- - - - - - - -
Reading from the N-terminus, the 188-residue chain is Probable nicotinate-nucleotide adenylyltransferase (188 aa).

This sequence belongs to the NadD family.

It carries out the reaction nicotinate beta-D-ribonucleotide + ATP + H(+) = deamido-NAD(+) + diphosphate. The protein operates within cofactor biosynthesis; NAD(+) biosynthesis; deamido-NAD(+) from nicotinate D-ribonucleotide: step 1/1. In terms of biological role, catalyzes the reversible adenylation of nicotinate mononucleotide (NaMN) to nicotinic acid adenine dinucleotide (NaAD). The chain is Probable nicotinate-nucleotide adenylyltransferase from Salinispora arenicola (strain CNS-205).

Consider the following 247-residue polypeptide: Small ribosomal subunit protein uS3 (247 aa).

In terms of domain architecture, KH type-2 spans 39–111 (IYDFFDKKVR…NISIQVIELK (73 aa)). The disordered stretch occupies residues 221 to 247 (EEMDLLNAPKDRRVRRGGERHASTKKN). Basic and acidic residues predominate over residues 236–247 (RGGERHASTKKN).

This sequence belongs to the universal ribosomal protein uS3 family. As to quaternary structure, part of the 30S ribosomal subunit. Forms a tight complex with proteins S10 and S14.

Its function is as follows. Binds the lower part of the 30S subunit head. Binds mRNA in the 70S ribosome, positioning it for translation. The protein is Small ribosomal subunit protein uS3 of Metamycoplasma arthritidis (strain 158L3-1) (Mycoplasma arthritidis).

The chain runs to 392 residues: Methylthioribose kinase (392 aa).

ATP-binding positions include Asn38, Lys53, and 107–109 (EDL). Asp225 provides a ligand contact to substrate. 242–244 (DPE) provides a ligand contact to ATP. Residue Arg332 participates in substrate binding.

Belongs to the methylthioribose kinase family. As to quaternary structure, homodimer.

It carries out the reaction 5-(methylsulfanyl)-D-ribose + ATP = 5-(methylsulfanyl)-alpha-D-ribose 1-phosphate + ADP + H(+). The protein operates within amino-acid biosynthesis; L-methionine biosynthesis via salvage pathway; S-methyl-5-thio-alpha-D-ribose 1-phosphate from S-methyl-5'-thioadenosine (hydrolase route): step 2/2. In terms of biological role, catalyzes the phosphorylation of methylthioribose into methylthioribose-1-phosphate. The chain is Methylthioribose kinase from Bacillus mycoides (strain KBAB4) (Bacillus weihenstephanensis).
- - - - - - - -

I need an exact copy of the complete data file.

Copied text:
Reading from the N-terminus, the 188-residue chain is Probable nicotinate-nucleotide adenylyltransferase (188 aa).

This sequence belongs to the NadD family.

It carries out the reaction nicotinate beta-D-ribonucleotide + ATP + H(+) = deamido-NAD(+) + diphosphate. The protein operates within cofactor biosynthesis; NAD(+) biosynthesis; deamido-NAD(+) from nicotinate D-ribonucleotide: step 1/1. In terms of biological role, catalyzes the reversible adenylation of nicotinate mononucleotide (NaMN) to nicotinic acid adenine dinucleotide (NaAD). The chain is Probable nicotinate-nucleotide adenylyltransferase from Salinispora arenicola (strain CNS-205).

Consider the following 247-residue polypeptide: Small ribosomal subunit protein uS3 (247 aa).

In terms of domain architecture, KH type-2 spans 39–111 (IYDFFDKKVR…NISIQVIELK (73 aa)). The disordered stretch occupies residues 221 to 247 (EEMDLLNAPKDRRVRRGGERHASTKKN). Basic and acidic residues predominate over residues 236–247 (RGGERHASTKKN).

This sequence belongs to the universal ribosomal protein uS3 family. As to quaternary structure, part of the 30S ribosomal subunit. Forms a tight complex with proteins S10 and S14.

Its function is as follows. Binds the lower part of the 30S subunit head. Binds mRNA in the 70S ribosome, positioning it for translation. The protein is Small ribosomal subunit protein uS3 of Metamycoplasma arthritidis (strain 158L3-1) (Mycoplasma arthritidis).

The chain runs to 392 residues: Methylthioribose kinase (392 aa).

ATP-binding positions include Asn38, Lys53, and 107–109 (EDL). Asp225 provides a ligand contact to substrate. 242–244 (DPE) provides a ligand contact to ATP. Residue Arg332 participates in substrate binding.

Belongs to the methylthioribose kinase family. As to quaternary structure, homodimer.

It carries out the reaction 5-(methylsulfanyl)-D-ribose + ATP = 5-(methylsulfanyl)-alpha-D-ribose 1-phosphate + ADP + H(+). The protein operates within amino-acid biosynthesis; L-methionine biosynthesis via salvage pathway; S-methyl-5-thio-alpha-D-ribose 1-phosphate from S-methyl-5'-thioadenosine (hydrolase route): step 2/2. In terms of biological role, catalyzes the phosphorylation of methylthioribose into methylthioribose-1-phosphate. The chain is Methylthioribose kinase from Bacillus mycoides (strain KBAB4) (Bacillus weihenstephanensis).